July 18, 2011
Virtually Irrelevant: How certification rules impede the growth of virtual schools
Dr. Terry Stoops:
Posted by Jim Zellmer at July 18, 2011 4:48 AM
- Teacher-certification requirements are among the most onerous rules enforced by state education agencies and have the potential seriously to limit the scope, quality, and accessibility of virtual schooling for years to come.
- By design, certification requirements prohibit unlicensed individuals who reside within a state -- such as higher education faculty, private-sector professionals, private school faculty, and independent scholars -- from teaching virtual courses.
- States should allow their virtual schools to have the flexibility to focus on hiring candidates who possess the requisite skills and relevant knowledge and experience, rather than those who possess mandated credentials.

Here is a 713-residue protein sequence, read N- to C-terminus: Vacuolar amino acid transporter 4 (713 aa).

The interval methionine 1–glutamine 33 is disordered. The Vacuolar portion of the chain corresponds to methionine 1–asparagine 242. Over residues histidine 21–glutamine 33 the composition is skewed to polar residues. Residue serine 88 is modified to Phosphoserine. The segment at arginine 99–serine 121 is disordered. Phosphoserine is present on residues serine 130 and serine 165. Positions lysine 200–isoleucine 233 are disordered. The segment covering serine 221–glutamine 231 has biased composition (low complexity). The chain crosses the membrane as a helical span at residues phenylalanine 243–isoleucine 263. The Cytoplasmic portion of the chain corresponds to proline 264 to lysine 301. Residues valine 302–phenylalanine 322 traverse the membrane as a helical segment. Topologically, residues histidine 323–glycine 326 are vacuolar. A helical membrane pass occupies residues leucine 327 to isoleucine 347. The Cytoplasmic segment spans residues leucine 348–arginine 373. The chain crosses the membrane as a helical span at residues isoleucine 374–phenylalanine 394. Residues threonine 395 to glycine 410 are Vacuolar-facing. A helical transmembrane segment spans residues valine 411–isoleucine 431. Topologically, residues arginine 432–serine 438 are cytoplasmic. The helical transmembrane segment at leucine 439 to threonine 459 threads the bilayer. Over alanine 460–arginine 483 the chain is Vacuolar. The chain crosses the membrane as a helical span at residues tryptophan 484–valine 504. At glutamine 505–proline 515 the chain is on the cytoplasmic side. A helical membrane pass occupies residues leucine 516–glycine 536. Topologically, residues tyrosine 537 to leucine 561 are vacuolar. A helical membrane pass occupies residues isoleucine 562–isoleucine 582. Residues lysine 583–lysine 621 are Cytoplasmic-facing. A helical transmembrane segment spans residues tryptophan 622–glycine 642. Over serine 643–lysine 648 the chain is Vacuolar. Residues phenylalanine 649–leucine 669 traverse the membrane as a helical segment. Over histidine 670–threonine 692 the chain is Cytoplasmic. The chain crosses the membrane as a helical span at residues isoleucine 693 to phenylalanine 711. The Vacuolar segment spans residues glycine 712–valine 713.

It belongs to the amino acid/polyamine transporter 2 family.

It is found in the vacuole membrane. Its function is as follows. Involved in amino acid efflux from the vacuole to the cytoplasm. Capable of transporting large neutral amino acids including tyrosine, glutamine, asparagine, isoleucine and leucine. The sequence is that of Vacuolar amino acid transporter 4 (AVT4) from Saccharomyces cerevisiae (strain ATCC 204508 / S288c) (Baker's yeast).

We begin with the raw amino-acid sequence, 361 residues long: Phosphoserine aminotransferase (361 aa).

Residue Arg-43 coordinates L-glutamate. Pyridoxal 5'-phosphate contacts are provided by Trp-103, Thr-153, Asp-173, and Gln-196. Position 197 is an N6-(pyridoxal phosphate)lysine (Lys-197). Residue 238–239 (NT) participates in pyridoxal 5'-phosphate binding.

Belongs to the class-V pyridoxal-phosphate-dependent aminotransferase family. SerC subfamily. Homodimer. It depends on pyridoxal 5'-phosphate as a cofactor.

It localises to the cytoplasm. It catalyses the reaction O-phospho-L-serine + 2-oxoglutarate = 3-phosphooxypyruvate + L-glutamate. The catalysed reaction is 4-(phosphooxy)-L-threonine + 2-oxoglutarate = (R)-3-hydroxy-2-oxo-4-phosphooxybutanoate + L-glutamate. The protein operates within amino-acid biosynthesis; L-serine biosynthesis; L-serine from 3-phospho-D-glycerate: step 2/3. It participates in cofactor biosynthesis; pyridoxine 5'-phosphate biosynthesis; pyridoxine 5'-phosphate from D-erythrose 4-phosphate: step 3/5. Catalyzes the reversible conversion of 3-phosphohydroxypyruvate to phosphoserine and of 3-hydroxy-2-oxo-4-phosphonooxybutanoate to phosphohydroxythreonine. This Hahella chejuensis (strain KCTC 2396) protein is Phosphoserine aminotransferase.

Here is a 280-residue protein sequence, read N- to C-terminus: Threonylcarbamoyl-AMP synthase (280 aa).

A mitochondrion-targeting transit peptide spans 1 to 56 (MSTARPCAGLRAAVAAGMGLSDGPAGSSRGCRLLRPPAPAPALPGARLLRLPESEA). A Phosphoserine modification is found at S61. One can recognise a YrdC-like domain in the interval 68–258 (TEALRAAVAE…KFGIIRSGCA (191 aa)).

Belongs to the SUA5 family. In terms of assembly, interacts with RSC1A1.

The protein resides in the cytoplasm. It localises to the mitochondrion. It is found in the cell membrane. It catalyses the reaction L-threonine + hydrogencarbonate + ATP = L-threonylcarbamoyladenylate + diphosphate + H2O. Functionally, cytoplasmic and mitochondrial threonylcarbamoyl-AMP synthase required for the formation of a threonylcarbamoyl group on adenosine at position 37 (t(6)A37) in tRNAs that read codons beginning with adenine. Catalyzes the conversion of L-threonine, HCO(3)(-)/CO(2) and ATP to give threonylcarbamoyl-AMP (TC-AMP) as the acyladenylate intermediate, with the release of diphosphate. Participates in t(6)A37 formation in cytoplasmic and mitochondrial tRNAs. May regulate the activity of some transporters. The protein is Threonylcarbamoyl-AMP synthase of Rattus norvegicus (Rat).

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How do we decide that one has "the requisite skills and relevant knowledge and experience", rather than "mandated credentials"? Should this only apply to charter schools? Since I've worked in a hospital for over a dozen years and have observed surgery and taken care of post-op patients, should I be allowed to practice as a surgeon without that pesky "mandated credential"? Do I really need that "CPA" credential to audit your books? I used to keep the books for a company I managed - isn't that good enough? What if I were really good at playing a flight simulator game on my Nintendo? Could I be a commercial pilot now? I argue really well - can I be a lawyer now? Who needs all those silly government regulations? I could increase profits for my employer by working for less than those who got those blasted licenses and still make a decent living.